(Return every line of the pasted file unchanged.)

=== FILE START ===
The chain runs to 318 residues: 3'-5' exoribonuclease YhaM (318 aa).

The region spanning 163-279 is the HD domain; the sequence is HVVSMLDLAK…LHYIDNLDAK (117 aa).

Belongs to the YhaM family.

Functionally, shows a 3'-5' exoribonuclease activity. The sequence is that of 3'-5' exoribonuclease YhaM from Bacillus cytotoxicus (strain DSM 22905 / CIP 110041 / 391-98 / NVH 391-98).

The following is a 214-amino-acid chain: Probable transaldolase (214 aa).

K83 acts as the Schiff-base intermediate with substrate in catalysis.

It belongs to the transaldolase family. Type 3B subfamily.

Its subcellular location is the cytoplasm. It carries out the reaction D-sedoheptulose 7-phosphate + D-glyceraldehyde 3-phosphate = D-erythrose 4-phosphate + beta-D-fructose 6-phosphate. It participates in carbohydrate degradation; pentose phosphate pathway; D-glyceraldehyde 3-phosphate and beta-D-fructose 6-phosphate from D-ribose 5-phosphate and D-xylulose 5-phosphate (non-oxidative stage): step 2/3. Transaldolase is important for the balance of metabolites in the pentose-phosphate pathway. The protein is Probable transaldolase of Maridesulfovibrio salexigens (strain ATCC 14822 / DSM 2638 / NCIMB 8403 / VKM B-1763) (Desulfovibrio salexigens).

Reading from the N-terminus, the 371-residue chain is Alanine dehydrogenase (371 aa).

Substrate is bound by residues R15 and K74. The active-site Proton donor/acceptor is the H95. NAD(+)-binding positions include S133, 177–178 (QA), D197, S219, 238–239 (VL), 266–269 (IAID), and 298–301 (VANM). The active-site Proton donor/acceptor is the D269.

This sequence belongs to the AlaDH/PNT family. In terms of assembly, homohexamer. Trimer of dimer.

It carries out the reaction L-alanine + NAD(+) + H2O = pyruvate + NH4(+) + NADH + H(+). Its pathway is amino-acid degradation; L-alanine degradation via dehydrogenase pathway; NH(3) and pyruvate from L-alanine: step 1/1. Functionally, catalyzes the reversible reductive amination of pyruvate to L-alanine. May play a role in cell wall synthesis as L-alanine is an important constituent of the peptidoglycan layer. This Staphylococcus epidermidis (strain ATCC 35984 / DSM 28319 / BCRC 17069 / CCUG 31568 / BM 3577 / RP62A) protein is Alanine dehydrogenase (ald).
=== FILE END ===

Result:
The chain runs to 318 residues: 3'-5' exoribonuclease YhaM (318 aa).

The region spanning 163-279 is the HD domain; the sequence is HVVSMLDLAK…LHYIDNLDAK (117 aa).

Belongs to the YhaM family.

Functionally, shows a 3'-5' exoribonuclease activity. The sequence is that of 3'-5' exoribonuclease YhaM from Bacillus cytotoxicus (strain DSM 22905 / CIP 110041 / 391-98 / NVH 391-98).

The following is a 214-amino-acid chain: Probable transaldolase (214 aa).

K83 acts as the Schiff-base intermediate with substrate in catalysis.

It belongs to the transaldolase family. Type 3B subfamily.

Its subcellular location is the cytoplasm. It carries out the reaction D-sedoheptulose 7-phosphate + D-glyceraldehyde 3-phosphate = D-erythrose 4-phosphate + beta-D-fructose 6-phosphate. It participates in carbohydrate degradation; pentose phosphate pathway; D-glyceraldehyde 3-phosphate and beta-D-fructose 6-phosphate from D-ribose 5-phosphate and D-xylulose 5-phosphate (non-oxidative stage): step 2/3. Transaldolase is important for the balance of metabolites in the pentose-phosphate pathway. The protein is Probable transaldolase of Maridesulfovibrio salexigens (strain ATCC 14822 / DSM 2638 / NCIMB 8403 / VKM B-1763) (Desulfovibrio salexigens).

Reading from the N-terminus, the 371-residue chain is Alanine dehydrogenase (371 aa).

Substrate is bound by residues R15 and K74. The active-site Proton donor/acceptor is the H95. NAD(+)-binding positions include S133, 177–178 (QA), D197, S219, 238–239 (VL), 266–269 (IAID), and 298–301 (VANM). The active-site Proton donor/acceptor is the D269.

This sequence belongs to the AlaDH/PNT family. In terms of assembly, homohexamer. Trimer of dimer.

It carries out the reaction L-alanine + NAD(+) + H2O = pyruvate + NH4(+) + NADH + H(+). Its pathway is amino-acid degradation; L-alanine degradation via dehydrogenase pathway; NH(3) and pyruvate from L-alanine: step 1/1. Functionally, catalyzes the reversible reductive amination of pyruvate to L-alanine. May play a role in cell wall synthesis as L-alanine is an important constituent of the peptidoglycan layer. This Staphylococcus epidermidis (strain ATCC 35984 / DSM 28319 / BCRC 17069 / CCUG 31568 / BM 3577 / RP62A) protein is Alanine dehydrogenase (ald).